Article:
which gives irdpetus to auy movement
and inspiration to higher and nobler
To recapitulate: We have gleaned
subjects for consideration for our "State
Day" program:
The Constitutional Amendments.
How to Create Interest in Our New
Traveling Library.
Southern Kindergartens.
Manual Training in Our Public Schools.
Holding of a Patrons' Meeting.
A Juvenile Court Law.
A Woman's Property Rights Luw.
Quite enough material for one meet
ing, you will agree with me.
That experience may count. 1 would
ask the retiring officers and chairmen
of committees to formulate for their
successors such suggestions as would
facilitate the work in the future.
We come together today with feelings
of mingled joy and sorrow. Important
to our progress as are the subjects re
ferred to, eaca and every one binks into
insignificance in comparison with wo
man's responsibility in connection with
the great tragedy for which a whole na
tion is humiliated and mourns. Three
yeare ago the 12th day of the month
President McKinley was the guest of
this organization. In a few choice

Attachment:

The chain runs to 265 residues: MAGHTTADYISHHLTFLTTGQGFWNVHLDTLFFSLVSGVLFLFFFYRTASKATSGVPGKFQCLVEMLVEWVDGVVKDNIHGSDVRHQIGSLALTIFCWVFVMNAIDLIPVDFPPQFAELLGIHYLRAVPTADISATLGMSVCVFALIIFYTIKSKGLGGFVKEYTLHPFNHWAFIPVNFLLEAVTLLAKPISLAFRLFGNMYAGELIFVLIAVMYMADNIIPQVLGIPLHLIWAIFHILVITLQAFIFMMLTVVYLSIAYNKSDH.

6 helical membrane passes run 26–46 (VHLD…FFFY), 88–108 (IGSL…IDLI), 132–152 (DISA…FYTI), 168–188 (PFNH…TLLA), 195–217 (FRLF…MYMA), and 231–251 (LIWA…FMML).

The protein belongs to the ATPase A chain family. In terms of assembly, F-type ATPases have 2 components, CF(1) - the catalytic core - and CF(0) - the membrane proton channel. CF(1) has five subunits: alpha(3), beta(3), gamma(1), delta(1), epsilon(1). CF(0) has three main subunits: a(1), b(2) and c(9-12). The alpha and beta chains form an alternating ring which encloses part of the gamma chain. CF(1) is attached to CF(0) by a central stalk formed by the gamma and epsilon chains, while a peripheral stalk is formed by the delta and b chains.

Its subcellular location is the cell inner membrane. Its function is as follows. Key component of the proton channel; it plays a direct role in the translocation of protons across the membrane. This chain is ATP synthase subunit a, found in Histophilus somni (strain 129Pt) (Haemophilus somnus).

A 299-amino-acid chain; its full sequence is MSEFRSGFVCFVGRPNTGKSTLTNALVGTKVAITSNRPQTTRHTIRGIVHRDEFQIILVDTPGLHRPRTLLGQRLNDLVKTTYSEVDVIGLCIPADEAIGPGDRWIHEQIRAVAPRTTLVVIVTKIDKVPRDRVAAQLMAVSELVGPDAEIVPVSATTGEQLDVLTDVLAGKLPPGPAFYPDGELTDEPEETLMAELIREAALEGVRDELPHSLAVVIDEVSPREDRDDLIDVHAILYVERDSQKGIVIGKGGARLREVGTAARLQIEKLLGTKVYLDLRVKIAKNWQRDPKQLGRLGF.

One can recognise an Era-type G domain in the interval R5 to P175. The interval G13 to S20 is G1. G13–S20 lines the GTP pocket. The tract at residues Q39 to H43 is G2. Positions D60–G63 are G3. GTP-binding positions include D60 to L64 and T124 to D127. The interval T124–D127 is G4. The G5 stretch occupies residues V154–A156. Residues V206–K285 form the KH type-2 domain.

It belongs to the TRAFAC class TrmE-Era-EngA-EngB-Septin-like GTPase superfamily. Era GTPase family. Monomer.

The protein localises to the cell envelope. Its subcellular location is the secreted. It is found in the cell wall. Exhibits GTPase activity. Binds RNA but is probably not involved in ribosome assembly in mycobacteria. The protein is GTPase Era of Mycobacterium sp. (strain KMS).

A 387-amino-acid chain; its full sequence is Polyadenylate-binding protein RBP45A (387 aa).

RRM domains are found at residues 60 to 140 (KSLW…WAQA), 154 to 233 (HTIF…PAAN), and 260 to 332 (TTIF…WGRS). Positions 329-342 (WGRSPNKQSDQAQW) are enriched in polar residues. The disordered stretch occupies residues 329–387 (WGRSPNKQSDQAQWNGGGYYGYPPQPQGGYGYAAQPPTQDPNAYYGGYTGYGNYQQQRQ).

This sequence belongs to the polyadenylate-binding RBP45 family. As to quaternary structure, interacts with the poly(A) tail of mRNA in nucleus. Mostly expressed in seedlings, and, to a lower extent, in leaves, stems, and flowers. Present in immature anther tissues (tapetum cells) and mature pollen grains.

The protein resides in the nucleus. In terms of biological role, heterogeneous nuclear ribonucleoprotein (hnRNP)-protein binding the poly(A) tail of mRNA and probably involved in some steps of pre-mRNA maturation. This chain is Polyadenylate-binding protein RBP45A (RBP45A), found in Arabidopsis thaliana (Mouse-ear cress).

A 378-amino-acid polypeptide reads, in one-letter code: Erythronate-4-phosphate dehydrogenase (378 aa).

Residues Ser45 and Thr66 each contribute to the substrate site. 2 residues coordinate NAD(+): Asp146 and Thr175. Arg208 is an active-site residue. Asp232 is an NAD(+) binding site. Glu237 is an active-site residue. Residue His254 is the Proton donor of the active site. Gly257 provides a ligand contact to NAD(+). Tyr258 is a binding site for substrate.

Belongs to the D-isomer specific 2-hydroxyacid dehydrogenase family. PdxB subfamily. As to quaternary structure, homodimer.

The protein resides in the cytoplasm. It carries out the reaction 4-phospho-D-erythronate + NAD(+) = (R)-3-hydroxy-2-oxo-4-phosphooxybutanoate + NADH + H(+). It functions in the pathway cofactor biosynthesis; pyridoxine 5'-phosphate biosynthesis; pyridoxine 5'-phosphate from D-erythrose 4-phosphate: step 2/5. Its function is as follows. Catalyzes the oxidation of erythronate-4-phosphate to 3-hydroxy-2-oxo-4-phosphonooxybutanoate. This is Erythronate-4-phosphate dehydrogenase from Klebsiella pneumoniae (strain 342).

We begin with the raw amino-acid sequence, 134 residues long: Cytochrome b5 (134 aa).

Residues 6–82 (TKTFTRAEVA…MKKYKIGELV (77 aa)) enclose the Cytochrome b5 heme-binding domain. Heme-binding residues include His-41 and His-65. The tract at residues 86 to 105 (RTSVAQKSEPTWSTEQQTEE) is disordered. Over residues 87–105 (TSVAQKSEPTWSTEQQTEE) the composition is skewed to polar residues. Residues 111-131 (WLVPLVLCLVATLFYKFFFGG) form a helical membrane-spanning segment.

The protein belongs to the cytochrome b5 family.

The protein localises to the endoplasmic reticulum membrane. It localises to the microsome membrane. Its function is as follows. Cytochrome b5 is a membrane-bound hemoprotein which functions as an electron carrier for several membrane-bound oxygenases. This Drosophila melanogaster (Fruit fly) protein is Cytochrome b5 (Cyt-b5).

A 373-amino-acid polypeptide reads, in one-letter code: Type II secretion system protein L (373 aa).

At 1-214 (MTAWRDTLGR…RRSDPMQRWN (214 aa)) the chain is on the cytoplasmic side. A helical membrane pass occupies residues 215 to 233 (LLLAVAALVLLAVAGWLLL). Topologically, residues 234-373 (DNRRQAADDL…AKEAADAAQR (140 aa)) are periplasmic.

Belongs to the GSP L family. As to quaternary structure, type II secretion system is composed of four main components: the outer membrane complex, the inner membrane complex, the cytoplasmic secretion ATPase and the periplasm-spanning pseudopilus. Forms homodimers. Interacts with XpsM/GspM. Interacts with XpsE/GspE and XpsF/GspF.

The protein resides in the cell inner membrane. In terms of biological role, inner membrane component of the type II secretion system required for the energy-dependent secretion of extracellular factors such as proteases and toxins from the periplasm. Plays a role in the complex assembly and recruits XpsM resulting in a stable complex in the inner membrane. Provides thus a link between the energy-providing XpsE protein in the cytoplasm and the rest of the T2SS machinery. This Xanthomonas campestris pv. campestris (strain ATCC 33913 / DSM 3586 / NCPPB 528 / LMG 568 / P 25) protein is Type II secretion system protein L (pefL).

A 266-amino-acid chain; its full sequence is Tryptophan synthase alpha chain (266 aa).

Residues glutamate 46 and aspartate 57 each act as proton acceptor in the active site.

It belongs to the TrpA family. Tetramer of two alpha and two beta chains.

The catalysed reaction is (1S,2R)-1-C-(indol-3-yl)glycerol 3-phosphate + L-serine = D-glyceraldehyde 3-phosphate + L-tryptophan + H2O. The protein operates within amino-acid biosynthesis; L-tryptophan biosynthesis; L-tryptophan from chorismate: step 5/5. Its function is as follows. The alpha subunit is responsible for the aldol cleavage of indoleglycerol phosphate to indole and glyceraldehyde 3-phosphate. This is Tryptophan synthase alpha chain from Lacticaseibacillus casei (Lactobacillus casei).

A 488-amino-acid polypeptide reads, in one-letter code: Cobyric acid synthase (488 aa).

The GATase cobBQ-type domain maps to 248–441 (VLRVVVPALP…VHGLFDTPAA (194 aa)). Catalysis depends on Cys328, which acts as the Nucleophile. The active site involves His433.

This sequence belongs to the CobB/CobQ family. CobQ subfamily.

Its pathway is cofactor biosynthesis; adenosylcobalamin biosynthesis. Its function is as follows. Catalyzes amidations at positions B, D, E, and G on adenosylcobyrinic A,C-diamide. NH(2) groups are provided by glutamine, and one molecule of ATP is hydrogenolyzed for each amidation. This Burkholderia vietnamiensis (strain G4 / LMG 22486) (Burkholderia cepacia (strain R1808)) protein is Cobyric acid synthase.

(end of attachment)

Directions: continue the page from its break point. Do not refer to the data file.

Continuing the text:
words to over three thousand women he
extended greetings and good wishes to
our continued success. Today the flow
ers are yet fresh on the casket which
contains his mortal remains, slain by
the hand of a warped, misguided being,
wholly lost in his infancy to every noble
In President McKinley's death wo
manhood has sustained an irreparable
loss. His life an example of equal stan
dard of virtue, his death a monument to
woman's strongest weapons purity of
home, law and order. Let this common
eorrow bind us closer together, and out
of the gloom come a unification nt high
purpose. To me the chief tribute we
can pay to his memory is to dedicate
ourselves to renewed vigor in the gravest
responsibility which rests upon us: the
intelligent understanding of child nature
and their early mental and moral train
ing. This is the mission of women's
clubs. Believing that the object of edu
cation is the foundation of character, we
gay with Reverend Charles Parkhurst